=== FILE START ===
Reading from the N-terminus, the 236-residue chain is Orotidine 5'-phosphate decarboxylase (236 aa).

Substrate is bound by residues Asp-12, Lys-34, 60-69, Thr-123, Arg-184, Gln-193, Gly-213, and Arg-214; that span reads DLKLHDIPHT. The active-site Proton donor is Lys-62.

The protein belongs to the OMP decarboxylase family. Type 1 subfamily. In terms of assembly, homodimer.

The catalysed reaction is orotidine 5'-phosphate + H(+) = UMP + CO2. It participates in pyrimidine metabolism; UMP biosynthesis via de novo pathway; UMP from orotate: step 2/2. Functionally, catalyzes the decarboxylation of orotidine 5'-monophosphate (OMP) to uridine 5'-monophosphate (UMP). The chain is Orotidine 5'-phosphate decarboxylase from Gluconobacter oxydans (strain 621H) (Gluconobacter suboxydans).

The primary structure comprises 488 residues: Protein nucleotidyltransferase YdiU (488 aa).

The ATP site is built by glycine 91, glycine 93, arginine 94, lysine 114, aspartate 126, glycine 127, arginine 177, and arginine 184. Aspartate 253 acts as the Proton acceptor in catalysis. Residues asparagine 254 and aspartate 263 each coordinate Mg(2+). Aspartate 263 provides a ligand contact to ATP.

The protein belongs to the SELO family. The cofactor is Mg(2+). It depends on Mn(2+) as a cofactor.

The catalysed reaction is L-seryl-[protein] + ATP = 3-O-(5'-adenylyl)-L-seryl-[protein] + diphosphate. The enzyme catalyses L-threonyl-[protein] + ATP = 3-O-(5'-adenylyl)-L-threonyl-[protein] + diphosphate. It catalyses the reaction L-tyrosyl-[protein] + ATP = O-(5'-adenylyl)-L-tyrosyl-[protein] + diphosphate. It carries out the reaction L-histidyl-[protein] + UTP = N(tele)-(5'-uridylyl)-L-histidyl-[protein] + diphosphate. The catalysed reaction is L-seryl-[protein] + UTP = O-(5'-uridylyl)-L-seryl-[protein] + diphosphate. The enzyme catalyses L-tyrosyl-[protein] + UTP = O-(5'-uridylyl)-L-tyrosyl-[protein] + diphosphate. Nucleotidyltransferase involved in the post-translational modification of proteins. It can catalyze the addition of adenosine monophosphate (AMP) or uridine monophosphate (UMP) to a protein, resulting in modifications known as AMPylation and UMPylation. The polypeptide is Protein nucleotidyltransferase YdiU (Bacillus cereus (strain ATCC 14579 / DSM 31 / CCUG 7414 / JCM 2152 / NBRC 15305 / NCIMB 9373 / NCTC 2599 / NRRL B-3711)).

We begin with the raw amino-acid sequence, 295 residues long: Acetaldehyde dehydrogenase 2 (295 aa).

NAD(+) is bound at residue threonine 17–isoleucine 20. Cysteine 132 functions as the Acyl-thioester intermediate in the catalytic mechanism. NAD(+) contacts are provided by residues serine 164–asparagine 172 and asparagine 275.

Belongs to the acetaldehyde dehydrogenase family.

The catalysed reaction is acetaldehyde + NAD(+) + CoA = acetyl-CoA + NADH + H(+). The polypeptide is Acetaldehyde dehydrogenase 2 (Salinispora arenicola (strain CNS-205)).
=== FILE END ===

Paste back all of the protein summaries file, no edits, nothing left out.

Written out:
Reading from the N-terminus, the 236-residue chain is Orotidine 5'-phosphate decarboxylase (236 aa).

Substrate is bound by residues Asp-12, Lys-34, 60-69, Thr-123, Arg-184, Gln-193, Gly-213, and Arg-214; that span reads DLKLHDIPHT. The active-site Proton donor is Lys-62.

The protein belongs to the OMP decarboxylase family. Type 1 subfamily. In terms of assembly, homodimer.

The catalysed reaction is orotidine 5'-phosphate + H(+) = UMP + CO2. It participates in pyrimidine metabolism; UMP biosynthesis via de novo pathway; UMP from orotate: step 2/2. Functionally, catalyzes the decarboxylation of orotidine 5'-monophosphate (OMP) to uridine 5'-monophosphate (UMP). The chain is Orotidine 5'-phosphate decarboxylase from Gluconobacter oxydans (strain 621H) (Gluconobacter suboxydans).

The primary structure comprises 488 residues: Protein nucleotidyltransferase YdiU (488 aa).

The ATP site is built by glycine 91, glycine 93, arginine 94, lysine 114, aspartate 126, glycine 127, arginine 177, and arginine 184. Aspartate 253 acts as the Proton acceptor in catalysis. Residues asparagine 254 and aspartate 263 each coordinate Mg(2+). Aspartate 263 provides a ligand contact to ATP.

The protein belongs to the SELO family. The cofactor is Mg(2+). It depends on Mn(2+) as a cofactor.

The catalysed reaction is L-seryl-[protein] + ATP = 3-O-(5'-adenylyl)-L-seryl-[protein] + diphosphate. The enzyme catalyses L-threonyl-[protein] + ATP = 3-O-(5'-adenylyl)-L-threonyl-[protein] + diphosphate. It catalyses the reaction L-tyrosyl-[protein] + ATP = O-(5'-adenylyl)-L-tyrosyl-[protein] + diphosphate. It carries out the reaction L-histidyl-[protein] + UTP = N(tele)-(5'-uridylyl)-L-histidyl-[protein] + diphosphate. The catalysed reaction is L-seryl-[protein] + UTP = O-(5'-uridylyl)-L-seryl-[protein] + diphosphate. The enzyme catalyses L-tyrosyl-[protein] + UTP = O-(5'-uridylyl)-L-tyrosyl-[protein] + diphosphate. Nucleotidyltransferase involved in the post-translational modification of proteins. It can catalyze the addition of adenosine monophosphate (AMP) or uridine monophosphate (UMP) to a protein, resulting in modifications known as AMPylation and UMPylation. The polypeptide is Protein nucleotidyltransferase YdiU (Bacillus cereus (strain ATCC 14579 / DSM 31 / CCUG 7414 / JCM 2152 / NBRC 15305 / NCIMB 9373 / NCTC 2599 / NRRL B-3711)).

We begin with the raw amino-acid sequence, 295 residues long: Acetaldehyde dehydrogenase 2 (295 aa).

NAD(+) is bound at residue threonine 17–isoleucine 20. Cysteine 132 functions as the Acyl-thioester intermediate in the catalytic mechanism. NAD(+) contacts are provided by residues serine 164–asparagine 172 and asparagine 275.

Belongs to the acetaldehyde dehydrogenase family.

The catalysed reaction is acetaldehyde + NAD(+) + CoA = acetyl-CoA + NADH + H(+). The polypeptide is Acetaldehyde dehydrogenase 2 (Salinispora arenicola (strain CNS-205)).